But accepting physical cash is tricky. Currency notes are frequently dirty or torn; even the Central Bank of Nigeria has threatened to punish banks that accept dirty notes.
nibox kiosks have to be constantly calibrated to understand what to accept and what to reject by comparing what is acceptable at banks and in street shops with what isn’t. For example, the nibox at the NIMC office in the Federal Secretariat complex did not accept my dirty ₦500 note. Brian says the company is constantly training its machines to decide which Naira note to accept and improve acceptance rates. Currently, nibox kiosks with cash deposits enabled, he tells TechCabal, accept more than 90% of the cash they are fed.
Barring operational issues like this, self-service kiosks like nibox are an exotic way to allow cash payments to remain a viable payment option while digitising cash flow and introducing new possibilities for extending financial services to previously unbanked users.
Since financial inclusion is an organic process that gains momentum from income-generating activities—when people earn and can spend beyond the bare necessities, they will seek to be included. In addition, cash transfer accounts are usually limited to withdrawals. This is partly why top-down programmes like government cash transfer schemes usually fail to reach financial inclusion goals according to research from the Consultative Group to Assist the Poor (CGAP).
Cash-to-digital infrastructure for Nigeria: inside the nibox “ecosystem”
When you use a nibox kiosk once, you automatically create a tier 1 wallet that allows you to deposit up to ₦50,000 in a single transaction. With 70,000 unique customers in beta, nibox says it has processed over $1.8 million in gross-transaction-value (GTV). Last year it was part of the 2021 Inclusive Fintech 50 cohort and plans to deploy kiosks in all 4,000 locations across the country. According to Brian, the firm is also completing arrangements for a microFinance bank licence.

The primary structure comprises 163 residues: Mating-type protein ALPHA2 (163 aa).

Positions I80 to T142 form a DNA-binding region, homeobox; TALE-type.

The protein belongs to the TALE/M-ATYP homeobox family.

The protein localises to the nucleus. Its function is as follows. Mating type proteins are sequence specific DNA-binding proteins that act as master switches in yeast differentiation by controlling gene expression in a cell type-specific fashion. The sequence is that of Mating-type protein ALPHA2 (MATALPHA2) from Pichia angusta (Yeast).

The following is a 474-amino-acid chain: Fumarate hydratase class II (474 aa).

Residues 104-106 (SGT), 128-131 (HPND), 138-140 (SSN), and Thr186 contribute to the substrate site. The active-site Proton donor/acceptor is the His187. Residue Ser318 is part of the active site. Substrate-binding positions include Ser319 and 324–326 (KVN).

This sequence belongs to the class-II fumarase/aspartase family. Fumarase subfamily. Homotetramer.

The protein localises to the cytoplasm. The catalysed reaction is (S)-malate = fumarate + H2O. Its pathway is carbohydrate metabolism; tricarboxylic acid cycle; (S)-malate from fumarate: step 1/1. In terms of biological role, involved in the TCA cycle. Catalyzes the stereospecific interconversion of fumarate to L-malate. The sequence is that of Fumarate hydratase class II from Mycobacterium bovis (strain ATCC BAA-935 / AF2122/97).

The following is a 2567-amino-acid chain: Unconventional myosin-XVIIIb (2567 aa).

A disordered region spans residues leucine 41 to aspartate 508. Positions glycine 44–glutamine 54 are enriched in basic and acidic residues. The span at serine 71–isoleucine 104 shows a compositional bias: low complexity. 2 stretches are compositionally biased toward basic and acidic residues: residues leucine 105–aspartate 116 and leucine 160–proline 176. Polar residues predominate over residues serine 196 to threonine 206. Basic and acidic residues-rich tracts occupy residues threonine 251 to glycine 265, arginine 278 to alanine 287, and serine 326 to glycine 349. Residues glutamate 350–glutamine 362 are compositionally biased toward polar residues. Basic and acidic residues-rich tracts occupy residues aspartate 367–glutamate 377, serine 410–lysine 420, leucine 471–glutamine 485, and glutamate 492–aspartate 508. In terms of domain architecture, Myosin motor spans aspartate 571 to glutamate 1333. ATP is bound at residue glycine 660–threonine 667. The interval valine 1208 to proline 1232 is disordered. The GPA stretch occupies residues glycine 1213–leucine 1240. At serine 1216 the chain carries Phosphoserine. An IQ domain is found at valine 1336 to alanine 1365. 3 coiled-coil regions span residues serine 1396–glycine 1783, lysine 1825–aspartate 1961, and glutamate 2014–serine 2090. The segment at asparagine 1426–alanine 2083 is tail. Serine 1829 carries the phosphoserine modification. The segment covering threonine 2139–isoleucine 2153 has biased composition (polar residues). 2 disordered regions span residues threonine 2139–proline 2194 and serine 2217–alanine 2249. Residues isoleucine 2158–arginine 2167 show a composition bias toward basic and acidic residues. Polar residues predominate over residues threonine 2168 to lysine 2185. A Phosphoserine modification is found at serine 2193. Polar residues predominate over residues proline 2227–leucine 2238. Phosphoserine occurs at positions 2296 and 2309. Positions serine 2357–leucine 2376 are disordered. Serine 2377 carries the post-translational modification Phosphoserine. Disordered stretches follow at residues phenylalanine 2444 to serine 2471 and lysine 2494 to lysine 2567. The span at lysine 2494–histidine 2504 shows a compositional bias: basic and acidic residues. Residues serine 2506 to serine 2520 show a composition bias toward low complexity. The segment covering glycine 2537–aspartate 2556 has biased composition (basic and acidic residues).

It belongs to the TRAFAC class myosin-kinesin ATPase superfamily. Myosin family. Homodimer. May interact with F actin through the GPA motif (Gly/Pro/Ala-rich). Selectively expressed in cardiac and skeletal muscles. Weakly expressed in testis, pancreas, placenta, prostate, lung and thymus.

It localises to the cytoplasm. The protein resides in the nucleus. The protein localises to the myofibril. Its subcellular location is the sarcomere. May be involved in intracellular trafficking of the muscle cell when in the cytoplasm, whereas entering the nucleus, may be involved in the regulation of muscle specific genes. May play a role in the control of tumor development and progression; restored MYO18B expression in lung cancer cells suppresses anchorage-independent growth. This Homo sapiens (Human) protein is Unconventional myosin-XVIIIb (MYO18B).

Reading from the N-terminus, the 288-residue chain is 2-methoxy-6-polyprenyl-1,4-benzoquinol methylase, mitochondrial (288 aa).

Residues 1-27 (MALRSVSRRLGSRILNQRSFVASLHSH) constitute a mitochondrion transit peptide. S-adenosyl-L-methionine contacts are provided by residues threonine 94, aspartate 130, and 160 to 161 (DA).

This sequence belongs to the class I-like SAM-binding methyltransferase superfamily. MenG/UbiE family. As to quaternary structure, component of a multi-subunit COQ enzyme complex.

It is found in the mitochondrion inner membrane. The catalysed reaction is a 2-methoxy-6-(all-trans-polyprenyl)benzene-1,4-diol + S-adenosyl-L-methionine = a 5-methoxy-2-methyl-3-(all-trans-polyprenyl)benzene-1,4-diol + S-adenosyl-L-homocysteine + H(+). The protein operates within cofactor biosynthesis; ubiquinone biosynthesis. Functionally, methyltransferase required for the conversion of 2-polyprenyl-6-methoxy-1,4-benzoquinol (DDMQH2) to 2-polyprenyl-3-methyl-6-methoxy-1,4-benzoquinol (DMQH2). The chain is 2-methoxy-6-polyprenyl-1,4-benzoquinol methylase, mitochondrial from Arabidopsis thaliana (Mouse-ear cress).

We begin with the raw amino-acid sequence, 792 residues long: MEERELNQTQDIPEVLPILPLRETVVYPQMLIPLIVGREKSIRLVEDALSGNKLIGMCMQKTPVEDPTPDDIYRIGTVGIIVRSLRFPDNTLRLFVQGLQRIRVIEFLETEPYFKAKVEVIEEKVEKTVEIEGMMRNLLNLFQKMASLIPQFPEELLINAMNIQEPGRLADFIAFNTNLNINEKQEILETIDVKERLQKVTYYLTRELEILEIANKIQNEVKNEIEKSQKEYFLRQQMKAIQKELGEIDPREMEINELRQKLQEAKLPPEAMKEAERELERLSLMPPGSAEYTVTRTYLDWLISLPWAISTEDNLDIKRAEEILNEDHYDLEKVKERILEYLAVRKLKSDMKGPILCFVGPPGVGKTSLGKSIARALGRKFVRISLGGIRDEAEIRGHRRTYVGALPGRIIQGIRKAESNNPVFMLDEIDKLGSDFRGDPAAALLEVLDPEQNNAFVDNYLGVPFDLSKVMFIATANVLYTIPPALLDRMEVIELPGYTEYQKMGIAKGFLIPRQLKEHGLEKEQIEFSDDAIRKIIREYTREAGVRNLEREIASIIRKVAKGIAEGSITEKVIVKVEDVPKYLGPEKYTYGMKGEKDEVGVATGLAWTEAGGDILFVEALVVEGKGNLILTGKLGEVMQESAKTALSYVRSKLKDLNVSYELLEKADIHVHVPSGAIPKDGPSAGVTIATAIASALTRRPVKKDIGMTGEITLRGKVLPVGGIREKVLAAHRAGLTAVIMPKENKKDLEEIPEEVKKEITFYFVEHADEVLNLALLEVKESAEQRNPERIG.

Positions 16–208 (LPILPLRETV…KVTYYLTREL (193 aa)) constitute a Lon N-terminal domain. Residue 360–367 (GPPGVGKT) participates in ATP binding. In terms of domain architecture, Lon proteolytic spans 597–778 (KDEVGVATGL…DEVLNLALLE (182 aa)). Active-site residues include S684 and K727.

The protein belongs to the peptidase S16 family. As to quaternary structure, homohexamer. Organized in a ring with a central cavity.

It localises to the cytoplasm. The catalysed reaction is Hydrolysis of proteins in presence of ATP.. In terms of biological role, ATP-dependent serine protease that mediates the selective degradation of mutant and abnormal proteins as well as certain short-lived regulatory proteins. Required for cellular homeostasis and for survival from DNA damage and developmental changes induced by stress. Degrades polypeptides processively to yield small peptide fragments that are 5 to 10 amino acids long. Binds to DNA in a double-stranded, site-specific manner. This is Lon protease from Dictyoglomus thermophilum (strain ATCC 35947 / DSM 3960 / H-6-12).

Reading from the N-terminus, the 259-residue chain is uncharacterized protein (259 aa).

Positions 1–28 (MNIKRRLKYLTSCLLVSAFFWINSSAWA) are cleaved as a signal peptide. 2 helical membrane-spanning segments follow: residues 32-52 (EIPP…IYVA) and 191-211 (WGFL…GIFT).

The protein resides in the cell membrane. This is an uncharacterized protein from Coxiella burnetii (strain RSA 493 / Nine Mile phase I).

The kiosks themselves are being upgraded. nibox plans to distribute them via a franchising play and will make money by sharing the marginal profit from transactions with its franchisees in addition to selling ad space on its terminal interfaces. This revenue is separate from its wallet and peer-to-peer transfer offerings. It also plans to offer and cross-sell proprietary products to its users.
Brian tells TechCabal that it is already in talks with super franchisees to cover large areas in northern Nigeria.
As the company plans to expand across Nigeria, it recently appointed Mahey Rasheed, a former Deputy Governor of the Central Bank of Nigeria (CBN) as board chairman. A deft move that seems designed to help shore up its regulatory flank.
Still, for nibox kiosks to match the scale at which PoS are used—not owned—they will need to scale beyond simply serving as payment points for government services. Of course, PoS scale for nibox may not mean deploying thousands of kiosks— Instead, it might boil down to how well self-serve kiosks can serve consumer and bill payments at scale at high-traffic locations.
Since nibox is not the only firm trying to include the financially excluded—telecoms giants like Airtel and MTN have their eyes on payment service bank licenses—the “phygital” firm faces the uphill task of driving adoption in a world where every fintech wants your kobo change.
No doubt the model and route to digitising cash are worlds apart. Still, the core offering and target market are more or less the same—access to financial services made easy. Accelerating the cash-to-digital wave by driving off the beaten path can be the edge nibox holds— if it can give and coax value from cash-bound Nigerians.
In the end, influencing behaviour is where the battle will be fought. And since behaviour, like nectar seeking bees, follows convenience, providing convenience at scale, and especially for underserved communities, is a bet the nibox team is willing to make.